Tonight marks the Jewish festival of Passover, the remembrance of the emancipation of the Jewish people from slavery and persecution in Egypt.

This festival continues to have relevance today. In relation to Rwanda, there are a couple of parallels that can be drawn.

The case of Charlotte Umutesi has been in the news currently in Canada, a survivor that fled from Rwanda due to threats against her life. Her application for residency rejected on the basis that she would not be subject to the risk of persecution if returned to Rwanda.

It is impossible to give informed comment on every individual case, however her situation is similar to a number of survivors in the UK, whose application for asylum is still under consideration and whose claims continue to be questioned. It is without question though that some survivors are still under threat, as reported by IBUKA, which documented the killing of 26 survivors in 2009.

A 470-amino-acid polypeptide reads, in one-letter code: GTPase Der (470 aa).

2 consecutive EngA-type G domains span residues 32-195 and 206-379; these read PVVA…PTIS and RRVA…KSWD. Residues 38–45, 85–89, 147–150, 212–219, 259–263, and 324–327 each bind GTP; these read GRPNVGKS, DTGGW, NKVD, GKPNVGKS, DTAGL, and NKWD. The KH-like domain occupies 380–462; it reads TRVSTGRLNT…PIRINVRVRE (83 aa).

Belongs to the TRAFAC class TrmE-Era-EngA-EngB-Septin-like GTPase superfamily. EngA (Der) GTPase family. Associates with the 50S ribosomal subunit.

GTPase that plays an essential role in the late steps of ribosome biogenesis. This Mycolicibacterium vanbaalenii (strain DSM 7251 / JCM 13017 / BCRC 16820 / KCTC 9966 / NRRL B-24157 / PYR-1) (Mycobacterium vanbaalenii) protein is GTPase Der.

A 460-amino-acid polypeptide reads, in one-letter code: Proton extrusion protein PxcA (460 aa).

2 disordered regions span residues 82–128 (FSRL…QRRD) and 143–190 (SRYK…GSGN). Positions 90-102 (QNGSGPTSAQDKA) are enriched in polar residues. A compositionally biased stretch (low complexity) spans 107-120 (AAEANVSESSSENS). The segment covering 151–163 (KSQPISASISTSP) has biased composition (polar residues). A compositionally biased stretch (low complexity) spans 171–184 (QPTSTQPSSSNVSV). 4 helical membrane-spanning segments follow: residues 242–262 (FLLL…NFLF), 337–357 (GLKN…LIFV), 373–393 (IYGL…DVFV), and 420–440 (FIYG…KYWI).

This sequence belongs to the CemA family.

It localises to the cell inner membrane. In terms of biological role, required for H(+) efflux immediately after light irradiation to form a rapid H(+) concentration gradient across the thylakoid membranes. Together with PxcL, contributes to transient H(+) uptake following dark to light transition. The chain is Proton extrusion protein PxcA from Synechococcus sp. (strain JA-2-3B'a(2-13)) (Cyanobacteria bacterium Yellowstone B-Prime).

As we approach the anniversary of the genocide, we remember not only the victims but also the survivors of the genocide. A remarkable exhibition of photos of survivors by Myriam Abdelaziz, draws our attention to the challenges that survivors continue to face in Rwanda today.

Ange Sandrine who features in the photo above, is also featured in a new exhibition – Survivors&Memory – at Southwark Cathedral in London, from 31st March to 27th April. The exhibition of photographs from Rwanda between 2001 – 2008 is by Drew Sutton. There is a private view at 7pm on March 31st to which all SURF supporters are invited.

In a Message from Chief Rabbi Lord Sacks on the forthcoming publication of You Alone May Live, by SURF Founder Mary Kayitesi Blewitt, he writes:

“It is all too easy, after events such as these, to think of the victims. It is much harder to think of the survivors and what they need in order to survive.”

To that end Mary and SURF continue to work.

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